Benin's President Patrice Talon looks set to win re-election to a second term on Sunday in a presidential ballot critics say is already tilted in his favour after a crackdown on opponents.
A cotton tycoon first elected in 2016, Talon faces two little-known rivals with most opposition figures from the West African country either living in exile or disqualified from running in the election.
Protests broke out this week in several towns, mainly in opposition strongholds, as tensions built before Sunday's vote with young demonstrators blocking roads and ransacking pro-government property.
Once praised as a vibrant multi-party democracy in an often troubled region, critics say Benin has slipped into authoritarianism under Talon as his political foes were steadily sidelined.
Slotted between Africa's powerhouse Nigeria and tiny neighbour Togo, Benin has seen some economic successes in five years under Talon, with improved roads, water and energy supplies. But analysts say its pluralist politics are now dimmed.
Talon has played up his economic programmes while campaigning. At the start of the pandemic he said he could not enforce public confinement because Benin lacked the means of rich countries.
"I have to work for the whole country. The work that we started will have to be finished," Talon said at an April campaign stop in Avrankou, near the capital Porto-Novo.
In final days of campaigning, the economic capital Cotonou was adorned with blue posters of Talon and his running mate for the vice-presidency, Mariam Talata.
On the new roads, a few electoral caravans trundled along to the din of music and horns. But the usual fervour of presidential campaigns was missing.
"Since the return of the multiparty system in 1990, this is the first time the country has organised a presidential election like this: pluralist in appearance, but without choice in reality," said Expedit Ologou, a Beninese political scientist.
"And where the re-election of the president seems only a formality."
- Marxism to crackdown -
Following 17 years of military rule along Marxist-Leninist lines, the former French colony opened up into a multi-party democracy in 1990.
But since Talon won power in 2016 as an independent candidate, critics say he has used a special economic crimes and terrorism court and electoral reforms as tools to disqualify the opposition.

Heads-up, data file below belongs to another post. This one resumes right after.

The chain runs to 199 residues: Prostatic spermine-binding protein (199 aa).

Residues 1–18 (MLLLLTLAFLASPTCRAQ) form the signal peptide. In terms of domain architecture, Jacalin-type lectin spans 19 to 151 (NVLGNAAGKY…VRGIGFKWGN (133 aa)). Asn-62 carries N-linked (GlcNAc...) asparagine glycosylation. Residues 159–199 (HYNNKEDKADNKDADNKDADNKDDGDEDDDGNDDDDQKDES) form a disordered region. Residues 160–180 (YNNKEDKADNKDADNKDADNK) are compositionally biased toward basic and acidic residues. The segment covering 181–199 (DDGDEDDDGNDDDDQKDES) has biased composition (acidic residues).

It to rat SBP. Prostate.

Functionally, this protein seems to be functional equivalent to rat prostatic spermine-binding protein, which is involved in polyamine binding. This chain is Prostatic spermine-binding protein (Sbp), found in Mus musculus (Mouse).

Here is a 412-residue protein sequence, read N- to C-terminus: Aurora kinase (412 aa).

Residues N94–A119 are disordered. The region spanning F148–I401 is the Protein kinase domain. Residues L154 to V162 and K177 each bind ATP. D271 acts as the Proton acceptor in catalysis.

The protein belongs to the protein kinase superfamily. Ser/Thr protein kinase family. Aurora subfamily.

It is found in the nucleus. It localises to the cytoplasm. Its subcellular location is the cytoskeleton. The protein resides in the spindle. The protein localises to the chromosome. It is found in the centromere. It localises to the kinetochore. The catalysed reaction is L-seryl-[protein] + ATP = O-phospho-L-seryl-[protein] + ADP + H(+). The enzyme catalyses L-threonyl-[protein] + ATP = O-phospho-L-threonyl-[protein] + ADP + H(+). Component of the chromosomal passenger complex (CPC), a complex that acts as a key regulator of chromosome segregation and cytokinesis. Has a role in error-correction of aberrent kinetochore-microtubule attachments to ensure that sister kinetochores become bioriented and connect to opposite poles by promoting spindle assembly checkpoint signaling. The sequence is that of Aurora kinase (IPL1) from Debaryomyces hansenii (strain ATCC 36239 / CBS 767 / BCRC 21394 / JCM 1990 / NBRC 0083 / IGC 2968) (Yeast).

Still fresh in the memories of many is the political crisis that followed a disputed parliamentary election in April 2019. Tensions erupted into mass opposition protests that were broken up when security forces opened fire with live rounds.
Parties allied to Talon won all the seats after opposition groups were effectively banned. Some figures then fled into exile.
An amendment to the electoral law in 2019 also required presidential candidates to be sponsored by at least 16 deputies or mayors. Only 6 of these 159 elected officials belong to an opposition party.
That meant election officials disqualified many opposition figures from running in Sunday's vote because they lacked the required documents.
Only two opposition candidates were approved: former minister Alassane Soumanou and Corentin Kohoue, a dissident candidate from the opposition Democrats party.
Supporters of Talon say the country's democratic credentials are intact and that Sunday's elections will go ahead without any problems.
"Even though his record is very positive, an election is never won in advance," said Talon's communications director Wilfried Houngbedji. "An election must be a party."
Analysts say low turnout could be a real issue.
"Patrice Talon does not want to be elected with 20 or 30 percent of the vote, as was his assembly," said local political analyst Mathias Hounkpe.
Tensions have been on the rise in the weeks before the vote. A leading opposition member was arrested accused of trying to destabilise the election.
This week, a judge from the special economic crimes and terrorism court fled the country claiming to have been pressured by the government to seek charges against opponents.
The government dismisses such accusations as "political manipulation" and claimed exiled figures were trying to have the election annulled.
"Yes there are risks of tensions, but Beninese have in mind the violent political crisis that followed the 2019 parliamentary elections," analyst Hounkpe said, "and many are afraid."